“RSF contacted us exactly when we needed them,” she says. “We had begun construction to avoid losing some of our grants, but didn’t have enough to finish. Financing from the state didn’t come through as expected and local banks wouldn’t provide us with a loan. I don’t know where we would be if RSF hadn’t come to the rescue.”

IMPACT

TAnnual Report 2006-2007he 1300-square-foot Hana Fresh Nutrition Center opened its doors in August 2012. The fully equipped commercial kitchen has allowed the organization to double the number of prepared meals it produces to 54,000 annually. Farm revenue grew by 150 percent from 2009 to 2012. Hana Health now has 40 employees, up from 29 in early 2012.

Hana Fresh Farms and Hana Fresh Nutrition Center are cornerstones of Hana Health’s approach to preventive healthcare and an integral part of the Hana community. Collectively, they promote healthy lifestyle choices, empower individuals to take responsibility for their own well-being, provide employment and training opportunities for residents, increase food security, and contribute to Hana’s overall economic vitality.

Next up: Hana Health is developing a prepared meal program for patients with diabetes and other chronic health conditions that can be improved with dietary changes.

“Given our remote location, we didn’t have organizations we could model ourselves after,” Vasconcellos says. “We had to be innovative and creative. We’d love to serve as a model for other healthcare providers who want to serve their communities by promoting healthy lifestyles and a healthy economy.”

VITALS

Company Name: Hana Health
HQ: Hana, Maui, Hawaii
Impact area: Food & Agriculture
RSF relationship: Social Enterprise Lending Program
Community served: Hana
Employees: 40  
Revenue/budget: $3.2M

Community Foundations: What It Takes to Become Dynamic Hubs of Local Capital

February 24, 2014

by Don Shaffer

Community foundations—with their deep local ties, significant assets, and community benefit missions—are ideally positioned to play a leading role in solving our communities’ most profound and difficult challenges. Yet many are stuck in a pattern of disbursing only a small percentage of their assets in grants and investing the rest in traditional portfolios that don’t advance (and may even undermine) their mission.

What is preventing these anchor institutions from realizing their potential? What exactly is that potential, and how can community foundations shift to an impact investment strategy that really makes a difference to community success and resilience?

RSF is taking a hard look at these questions. We recently brought together senior executives from 24 of the most innovative community foundations in the U.S. and Canada, along with RSF advisors and other impact investment experts, for “A Field-building Collaborative: Changing the Game through Local Impact Investing,” a conference looking at barriers to place-based investing and how to overcome them, lessons learned, and drivers of change.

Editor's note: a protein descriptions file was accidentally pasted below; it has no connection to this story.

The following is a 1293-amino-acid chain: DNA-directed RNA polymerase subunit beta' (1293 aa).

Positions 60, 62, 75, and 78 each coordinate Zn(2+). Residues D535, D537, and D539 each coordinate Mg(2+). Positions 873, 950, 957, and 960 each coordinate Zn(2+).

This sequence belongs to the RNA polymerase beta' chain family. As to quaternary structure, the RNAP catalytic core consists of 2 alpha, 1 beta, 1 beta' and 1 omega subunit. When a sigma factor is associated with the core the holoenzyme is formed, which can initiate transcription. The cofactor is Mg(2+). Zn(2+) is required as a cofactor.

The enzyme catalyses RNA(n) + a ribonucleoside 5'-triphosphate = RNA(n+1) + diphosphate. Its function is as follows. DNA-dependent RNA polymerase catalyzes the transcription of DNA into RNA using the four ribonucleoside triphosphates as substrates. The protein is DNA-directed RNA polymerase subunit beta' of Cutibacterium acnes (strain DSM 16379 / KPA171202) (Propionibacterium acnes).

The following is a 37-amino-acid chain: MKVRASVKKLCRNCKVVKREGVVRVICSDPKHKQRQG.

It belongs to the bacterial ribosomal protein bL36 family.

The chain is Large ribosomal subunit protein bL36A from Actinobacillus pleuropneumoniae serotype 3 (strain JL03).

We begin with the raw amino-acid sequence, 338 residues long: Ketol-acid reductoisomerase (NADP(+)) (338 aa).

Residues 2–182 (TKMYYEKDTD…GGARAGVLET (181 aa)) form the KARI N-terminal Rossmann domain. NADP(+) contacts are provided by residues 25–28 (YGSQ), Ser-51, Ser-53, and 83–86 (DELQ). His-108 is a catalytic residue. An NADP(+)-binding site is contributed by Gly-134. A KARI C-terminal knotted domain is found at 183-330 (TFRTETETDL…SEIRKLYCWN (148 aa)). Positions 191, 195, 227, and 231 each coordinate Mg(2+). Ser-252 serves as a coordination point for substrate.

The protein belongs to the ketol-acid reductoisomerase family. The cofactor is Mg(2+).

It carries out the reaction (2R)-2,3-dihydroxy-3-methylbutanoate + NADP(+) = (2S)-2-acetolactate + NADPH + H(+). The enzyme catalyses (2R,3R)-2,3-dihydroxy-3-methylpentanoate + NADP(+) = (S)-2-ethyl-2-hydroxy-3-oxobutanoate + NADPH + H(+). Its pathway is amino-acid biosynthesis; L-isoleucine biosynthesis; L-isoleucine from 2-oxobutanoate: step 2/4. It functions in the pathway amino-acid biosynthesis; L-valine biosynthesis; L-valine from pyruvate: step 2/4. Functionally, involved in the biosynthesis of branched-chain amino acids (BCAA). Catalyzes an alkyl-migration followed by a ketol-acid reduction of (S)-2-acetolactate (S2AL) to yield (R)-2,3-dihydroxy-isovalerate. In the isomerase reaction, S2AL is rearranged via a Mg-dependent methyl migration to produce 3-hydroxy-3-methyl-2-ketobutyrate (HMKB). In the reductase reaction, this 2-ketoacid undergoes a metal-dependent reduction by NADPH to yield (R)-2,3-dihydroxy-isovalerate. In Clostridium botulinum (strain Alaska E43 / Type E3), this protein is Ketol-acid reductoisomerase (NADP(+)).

The imperative of impact investing

We were pleased that the Jan. 29–31 event, co-hosted with the Arizona Community Foundation in Phoenix, attracted so many community foundation leaders from across the country, representing rural as well as urban communities and holding assets totaling more than $5.5 billion. But we weren’t surprised: a powerful combination of generational change and aspiration is motivating community foundations to explore local impact investment strategies. Foundation leaders are searching for ways to stay relevant to the next generation of donors, who tend to take a hands-on approach and often are entrepreneurs who made their money by thinking big and taking risks. These leaders also aspire to make their institutions drivers of local economic health. They see the opportunity to become dynamic hubs of community capital, deploying a full range of low-interest loans, loan guarantees, convertible notes, and other forms of investment funding to social enterprises.

Kelly Ryan is on her way to doing that in central Wisconsin as CEO of the Incourage Community Foundation. She told the story of how her community lost 40 percent of its jobs overnight when their major employer moved overseas. The foundation rallied, changing its focus to creating jobs and supporting local businesses, essentially saying, “We’re going to be the institution that brings everyone out of the ashes.”

All community foundations have that opportunity right now. The questions we started exploring with “Changing the Game” are, is it possible to make that happen before reaching the tipping point of a massive crisis? And if so, how?